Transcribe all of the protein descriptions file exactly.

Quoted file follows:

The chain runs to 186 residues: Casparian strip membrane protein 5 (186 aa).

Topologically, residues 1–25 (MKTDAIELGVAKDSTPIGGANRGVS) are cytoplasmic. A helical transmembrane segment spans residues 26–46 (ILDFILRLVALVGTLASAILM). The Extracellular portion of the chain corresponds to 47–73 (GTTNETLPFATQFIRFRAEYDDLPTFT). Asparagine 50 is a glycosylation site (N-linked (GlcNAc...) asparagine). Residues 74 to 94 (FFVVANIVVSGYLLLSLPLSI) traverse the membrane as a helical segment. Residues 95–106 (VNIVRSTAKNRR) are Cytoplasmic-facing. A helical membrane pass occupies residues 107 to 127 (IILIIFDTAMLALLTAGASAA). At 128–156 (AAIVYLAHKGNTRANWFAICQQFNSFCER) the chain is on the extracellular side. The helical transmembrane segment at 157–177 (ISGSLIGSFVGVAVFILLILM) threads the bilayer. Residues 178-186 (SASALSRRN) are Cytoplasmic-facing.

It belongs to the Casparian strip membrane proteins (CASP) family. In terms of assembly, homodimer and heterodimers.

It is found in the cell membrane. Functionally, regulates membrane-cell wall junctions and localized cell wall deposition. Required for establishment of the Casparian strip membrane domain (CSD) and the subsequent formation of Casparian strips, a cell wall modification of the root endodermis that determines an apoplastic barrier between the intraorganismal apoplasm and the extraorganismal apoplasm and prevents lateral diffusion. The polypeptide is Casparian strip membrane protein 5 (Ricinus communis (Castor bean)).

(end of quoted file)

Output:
The chain runs to 186 residues: Casparian strip membrane protein 5 (186 aa).

Topologically, residues 1–25 (MKTDAIELGVAKDSTPIGGANRGVS) are cytoplasmic. A helical transmembrane segment spans residues 26–46 (ILDFILRLVALVGTLASAILM). The Extracellular portion of the chain corresponds to 47–73 (GTTNETLPFATQFIRFRAEYDDLPTFT). Asparagine 50 is a glycosylation site (N-linked (GlcNAc...) asparagine). Residues 74 to 94 (FFVVANIVVSGYLLLSLPLSI) traverse the membrane as a helical segment. Residues 95–106 (VNIVRSTAKNRR) are Cytoplasmic-facing. A helical membrane pass occupies residues 107 to 127 (IILIIFDTAMLALLTAGASAA). At 128–156 (AAIVYLAHKGNTRANWFAICQQFNSFCER) the chain is on the extracellular side. The helical transmembrane segment at 157–177 (ISGSLIGSFVGVAVFILLILM) threads the bilayer. Residues 178-186 (SASALSRRN) are Cytoplasmic-facing.

It belongs to the Casparian strip membrane proteins (CASP) family. In terms of assembly, homodimer and heterodimers.

It is found in the cell membrane. Functionally, regulates membrane-cell wall junctions and localized cell wall deposition. Required for establishment of the Casparian strip membrane domain (CSD) and the subsequent formation of Casparian strips, a cell wall modification of the root endodermis that determines an apoplastic barrier between the intraorganismal apoplasm and the extraorganismal apoplasm and prevents lateral diffusion. The polypeptide is Casparian strip membrane protein 5 (Ricinus communis (Castor bean)).